Enough about Tiger—it’s time to talk parity

Another major championship in golf is over following this past weekend’s U.S. Open, and once again people are talking about how it’s such a shock that Tiger Woods didn’t win it all.
Enough.
Yes, we all know that Tiger was once “the man” when it came to the world of golf, and that no one was even close when it came to competing with him in the four biggest events on the calendar year.
But when he hasn’t won one of the majors (the Masters, U.S. Open, British Open, and PGA Championship) in four full calendar years, maybe it’s time the narrative finally changed.
So instead of talking about the former king of the links, let’s talk instead about how it has become nearly impossible to choose a major winner since June, 2008, when Woods last won the U.S. Open.
Sure, there are the household names who have finished in first place at the end of a weekend, such as Phil Mickelson and Rory McIlroy. But there also have been the names that no one—and I mean no one—could have predicted to win an event, like Y.E. Yang or this past weekend’s winner, Webb Simpson.
Perhaps I’m in the minority in this way of thinking, but isn’t a sport better off when you don’t know who is going to win each time out?
In North America, the sporting climate is one in which parity is talked about over everything else, with every fan of every team in the NFL, NHL, MLB, and NBA believing their team could have a chance to win it all.
As has already been well-documented by the N.Y. Giants and the L.A. Kings this year, all you have to do is make it into the playoffs in order to win a Super Bowl or the Stanley Cup.
That same statement applies to the world of golf, as well.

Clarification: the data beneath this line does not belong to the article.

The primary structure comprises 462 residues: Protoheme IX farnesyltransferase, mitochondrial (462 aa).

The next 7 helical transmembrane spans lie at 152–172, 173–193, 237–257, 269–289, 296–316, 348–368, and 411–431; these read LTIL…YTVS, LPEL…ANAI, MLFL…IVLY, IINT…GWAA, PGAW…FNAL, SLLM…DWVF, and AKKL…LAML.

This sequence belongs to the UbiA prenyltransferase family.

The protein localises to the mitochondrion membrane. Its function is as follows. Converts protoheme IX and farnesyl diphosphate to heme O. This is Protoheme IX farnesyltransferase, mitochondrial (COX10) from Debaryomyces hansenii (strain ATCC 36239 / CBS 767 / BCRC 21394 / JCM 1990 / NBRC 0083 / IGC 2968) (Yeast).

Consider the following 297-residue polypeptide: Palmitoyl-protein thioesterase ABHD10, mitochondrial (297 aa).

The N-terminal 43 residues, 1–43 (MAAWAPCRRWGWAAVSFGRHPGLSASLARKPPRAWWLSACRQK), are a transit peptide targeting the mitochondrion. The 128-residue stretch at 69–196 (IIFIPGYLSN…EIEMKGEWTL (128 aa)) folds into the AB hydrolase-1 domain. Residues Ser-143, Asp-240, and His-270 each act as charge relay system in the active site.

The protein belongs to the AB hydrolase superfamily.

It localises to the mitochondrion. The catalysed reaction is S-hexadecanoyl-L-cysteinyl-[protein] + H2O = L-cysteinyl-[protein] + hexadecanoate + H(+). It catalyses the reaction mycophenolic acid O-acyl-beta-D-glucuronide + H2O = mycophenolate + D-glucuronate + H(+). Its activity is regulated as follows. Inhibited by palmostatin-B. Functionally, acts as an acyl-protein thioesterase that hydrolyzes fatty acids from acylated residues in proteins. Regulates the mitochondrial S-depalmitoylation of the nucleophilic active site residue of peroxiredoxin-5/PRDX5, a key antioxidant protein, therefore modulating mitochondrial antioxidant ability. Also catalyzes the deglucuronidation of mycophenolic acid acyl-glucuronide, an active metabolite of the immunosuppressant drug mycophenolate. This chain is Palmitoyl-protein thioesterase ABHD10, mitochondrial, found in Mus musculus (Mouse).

You could be doing absolutely nothing on the PGA Tour throughout the entire season. But if you are able to qualify for one of the four majors, all you have to do is play steady golf the first three days to find yourself in contention come Sunday.
I suppose the argument can be made that golf is much better off when Tiger is in the hunt or winning tournaments on a regular basis, which can be seen in television ratings and overall mainstream interest.
But after a while, wouldn’t you find someone winning over and over and over again to be very boring?
Look at NASCAR, for instance. Prior to last season, Jimmie Johnson had won five-straight Sprint Cup titles yet despite his run of success, he was hated by the majority of fans.
Nevertheless, when the eyes of the golf world turn to Lytham, England next month for the British Open, I’m already convinced all of the talk will be about how Tiger is “in great shape” and is “back into winning form.”
And all the while, the man who will be hosting the Claret Jug more than likely will be flying under the radar the entire time.
• • •
During Sunday’s Manitoba Marathon in Winnipeg, there was a local father-and-son connection who made their way around over the 42-km course.
Lorne Ricard, who completed the Boston Marathon for a second time back in April, ran the event with his son, Rick, which made this year’s Father’s Day a special one.
“It’s certainly something that I will remember for a very long time,” enthused Lorne, who is 57.
“We ran together for about the first half of the race, but then after a little bit, I started to pull away from him a little bit,” he joked.
Lorne, who ran in the men’s 55-59 age category, finished third in his class with a time of 3:20:13.
Rick, running in the 25-29 age category, finished 14th for his division with a time of 3:40:10.

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